LSU Defensive Tackle Glenn Dorsey. AP Photo.
INDIANAPOLIS – The heart of any good 3-4 defense starts up front with somewhat unique personal at both defensive line and linebacker suited to playing the scheme. When it comes to projecting draft prospects along the defensive front, NFL teams often look at both defensive linemen and linebackers differently depending on the scheme they employ.
For example a 4-3 team's defensive end might very well be a 3-4 team's outside linebacker. And the types of defensive linemen the two schemes require can be very different. As such, many of the questions posed to the sampling of the 54 defensive line prospects paraded through the media room at the Indiana Convention Center for the NFL Combine revolved around what roles the players might fill in the two distinct defensive fronts.
"That's always something that is something that you have to deal with. You do look at some defensive ends and try to project how they look standing on their feet," Jets Head Coach Eric Mangini said of the projection process. "You try to look at plays where they have been dropping on a zone blitz or their workouts. Will they be able to make the switch from being a guy who has his hand in the dirt, versus a guy standing up. So there is some projecting there, or quite a bit of projecting. And you go through a process and a checklist that's been developed over time, through the different 3-4 teams that I've been involved in, or other ones the staff has been involved in. Things that have worked. Player comparisons. And just try to do the best you can there."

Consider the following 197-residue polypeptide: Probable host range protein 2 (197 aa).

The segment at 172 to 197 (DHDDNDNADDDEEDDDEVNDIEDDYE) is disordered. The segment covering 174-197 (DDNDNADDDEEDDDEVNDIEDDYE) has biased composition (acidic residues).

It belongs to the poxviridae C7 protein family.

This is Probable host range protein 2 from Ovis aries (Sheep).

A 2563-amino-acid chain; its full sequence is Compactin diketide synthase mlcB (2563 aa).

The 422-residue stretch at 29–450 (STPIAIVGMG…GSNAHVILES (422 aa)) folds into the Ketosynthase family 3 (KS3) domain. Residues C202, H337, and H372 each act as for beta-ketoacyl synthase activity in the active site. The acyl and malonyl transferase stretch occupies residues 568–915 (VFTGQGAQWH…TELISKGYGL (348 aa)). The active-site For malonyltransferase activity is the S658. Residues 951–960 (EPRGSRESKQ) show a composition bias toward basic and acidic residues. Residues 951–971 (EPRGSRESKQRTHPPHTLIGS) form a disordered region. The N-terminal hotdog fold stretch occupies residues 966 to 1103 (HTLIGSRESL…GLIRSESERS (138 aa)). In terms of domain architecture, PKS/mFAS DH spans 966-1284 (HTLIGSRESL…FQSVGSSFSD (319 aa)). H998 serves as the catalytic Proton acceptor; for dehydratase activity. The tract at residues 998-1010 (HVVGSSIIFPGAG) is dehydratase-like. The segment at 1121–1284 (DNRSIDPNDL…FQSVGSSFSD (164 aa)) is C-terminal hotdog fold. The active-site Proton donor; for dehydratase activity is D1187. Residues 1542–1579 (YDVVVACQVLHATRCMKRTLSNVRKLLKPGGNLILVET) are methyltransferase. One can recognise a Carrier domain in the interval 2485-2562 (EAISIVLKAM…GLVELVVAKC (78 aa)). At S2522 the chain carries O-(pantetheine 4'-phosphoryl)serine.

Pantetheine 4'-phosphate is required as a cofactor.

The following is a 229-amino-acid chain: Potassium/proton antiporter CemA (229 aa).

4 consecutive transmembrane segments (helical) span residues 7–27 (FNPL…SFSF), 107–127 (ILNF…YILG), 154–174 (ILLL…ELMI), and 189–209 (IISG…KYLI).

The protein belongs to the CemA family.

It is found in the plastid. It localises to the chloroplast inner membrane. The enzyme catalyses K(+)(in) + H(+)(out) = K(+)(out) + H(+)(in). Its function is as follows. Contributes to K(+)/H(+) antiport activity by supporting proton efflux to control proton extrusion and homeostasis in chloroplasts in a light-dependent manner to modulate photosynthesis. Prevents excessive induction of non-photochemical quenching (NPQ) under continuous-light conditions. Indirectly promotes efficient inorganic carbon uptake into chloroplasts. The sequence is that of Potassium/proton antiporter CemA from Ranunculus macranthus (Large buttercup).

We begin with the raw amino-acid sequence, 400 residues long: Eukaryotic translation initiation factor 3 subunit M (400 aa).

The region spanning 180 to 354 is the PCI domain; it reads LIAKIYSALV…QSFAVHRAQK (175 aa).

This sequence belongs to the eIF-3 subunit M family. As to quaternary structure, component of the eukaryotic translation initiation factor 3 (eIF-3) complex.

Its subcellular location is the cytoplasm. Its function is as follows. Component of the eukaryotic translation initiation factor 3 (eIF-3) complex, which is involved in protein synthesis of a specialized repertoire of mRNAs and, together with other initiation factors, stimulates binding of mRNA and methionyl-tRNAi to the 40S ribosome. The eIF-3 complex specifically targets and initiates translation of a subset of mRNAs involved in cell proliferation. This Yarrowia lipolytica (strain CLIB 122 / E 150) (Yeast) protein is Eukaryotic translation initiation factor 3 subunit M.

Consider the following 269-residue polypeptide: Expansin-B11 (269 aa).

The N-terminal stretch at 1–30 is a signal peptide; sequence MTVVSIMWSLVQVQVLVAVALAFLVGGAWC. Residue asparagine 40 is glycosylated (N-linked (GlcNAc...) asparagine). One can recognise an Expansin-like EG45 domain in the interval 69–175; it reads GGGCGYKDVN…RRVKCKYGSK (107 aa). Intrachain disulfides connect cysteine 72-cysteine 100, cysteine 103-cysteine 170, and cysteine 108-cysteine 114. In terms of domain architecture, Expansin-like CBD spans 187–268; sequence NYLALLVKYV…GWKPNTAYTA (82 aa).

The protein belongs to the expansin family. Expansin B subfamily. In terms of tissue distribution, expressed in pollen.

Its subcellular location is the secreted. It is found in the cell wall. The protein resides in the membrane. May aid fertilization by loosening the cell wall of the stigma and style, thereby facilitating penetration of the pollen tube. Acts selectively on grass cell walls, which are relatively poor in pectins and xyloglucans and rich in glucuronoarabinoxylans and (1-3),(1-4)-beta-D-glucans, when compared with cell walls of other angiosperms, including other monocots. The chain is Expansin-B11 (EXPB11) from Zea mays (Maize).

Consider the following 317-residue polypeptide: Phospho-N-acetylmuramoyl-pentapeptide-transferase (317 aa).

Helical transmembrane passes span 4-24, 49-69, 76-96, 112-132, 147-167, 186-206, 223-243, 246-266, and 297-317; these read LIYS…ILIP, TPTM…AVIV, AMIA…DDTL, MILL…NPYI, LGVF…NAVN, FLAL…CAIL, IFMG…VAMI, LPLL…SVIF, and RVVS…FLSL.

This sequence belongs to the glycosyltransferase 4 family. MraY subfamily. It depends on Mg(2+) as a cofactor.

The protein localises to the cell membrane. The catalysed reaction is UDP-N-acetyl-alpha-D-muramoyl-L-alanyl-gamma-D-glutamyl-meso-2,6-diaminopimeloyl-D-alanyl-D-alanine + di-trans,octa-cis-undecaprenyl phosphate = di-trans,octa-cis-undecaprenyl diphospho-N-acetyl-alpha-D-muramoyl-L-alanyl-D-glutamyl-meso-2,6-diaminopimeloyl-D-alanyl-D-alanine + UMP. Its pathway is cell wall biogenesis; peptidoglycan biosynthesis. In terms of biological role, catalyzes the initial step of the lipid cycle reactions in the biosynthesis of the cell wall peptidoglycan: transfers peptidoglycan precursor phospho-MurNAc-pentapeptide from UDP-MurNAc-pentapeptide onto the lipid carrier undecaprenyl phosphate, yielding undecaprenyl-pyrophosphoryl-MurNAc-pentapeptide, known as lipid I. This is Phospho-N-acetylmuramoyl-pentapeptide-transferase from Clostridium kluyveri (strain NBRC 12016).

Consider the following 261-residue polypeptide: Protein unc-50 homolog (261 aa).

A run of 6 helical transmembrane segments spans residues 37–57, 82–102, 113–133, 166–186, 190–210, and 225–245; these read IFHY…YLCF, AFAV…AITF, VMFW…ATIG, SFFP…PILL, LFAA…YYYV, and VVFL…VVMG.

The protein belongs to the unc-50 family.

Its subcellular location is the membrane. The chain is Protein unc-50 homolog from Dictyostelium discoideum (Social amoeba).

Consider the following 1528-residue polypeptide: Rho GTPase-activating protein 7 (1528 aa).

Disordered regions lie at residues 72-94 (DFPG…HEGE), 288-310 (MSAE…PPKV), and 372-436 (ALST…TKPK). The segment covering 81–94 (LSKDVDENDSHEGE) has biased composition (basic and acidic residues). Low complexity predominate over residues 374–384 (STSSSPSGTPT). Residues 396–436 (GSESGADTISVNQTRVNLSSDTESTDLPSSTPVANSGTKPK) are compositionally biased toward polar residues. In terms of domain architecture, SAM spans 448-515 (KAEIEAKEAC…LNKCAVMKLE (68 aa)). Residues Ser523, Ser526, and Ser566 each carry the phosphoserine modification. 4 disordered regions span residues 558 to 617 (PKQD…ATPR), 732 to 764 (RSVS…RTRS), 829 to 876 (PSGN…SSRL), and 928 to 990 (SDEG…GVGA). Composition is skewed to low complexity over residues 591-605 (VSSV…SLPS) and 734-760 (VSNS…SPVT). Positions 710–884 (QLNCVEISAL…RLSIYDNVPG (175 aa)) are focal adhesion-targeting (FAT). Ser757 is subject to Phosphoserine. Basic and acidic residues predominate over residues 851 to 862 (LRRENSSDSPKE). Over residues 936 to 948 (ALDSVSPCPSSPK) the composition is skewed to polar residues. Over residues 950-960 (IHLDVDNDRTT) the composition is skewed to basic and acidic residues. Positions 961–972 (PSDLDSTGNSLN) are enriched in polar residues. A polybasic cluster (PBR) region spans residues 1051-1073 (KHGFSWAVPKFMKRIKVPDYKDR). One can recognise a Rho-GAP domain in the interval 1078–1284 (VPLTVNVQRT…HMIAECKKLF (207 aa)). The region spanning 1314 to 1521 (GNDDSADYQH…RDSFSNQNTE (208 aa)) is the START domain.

One thing that's not being questioned is the talent that's available on the defensive line. Considering Virginia defensive end Chris Long (6-3, 272), LSU defensive tackle Glenn Dorsey (6-2, 316), USC defensive tackle Sedrick Ellis (6-1, 308) and Ohio State defensive end/outside linebacker Vernon Gholston (6-3, 266), four players from the defensive front could easily go in the first 10 picks on draft weekend. (Note: Neither Dorsey nor Ellis were available to the media on Saturday.)
Long, the son of Oakland Raiders Hall of Famer Howie Long, played exclusively at end in Al Groh's 3-4 scheme at Virginia and is drawing rave reviews in the draft preparation process.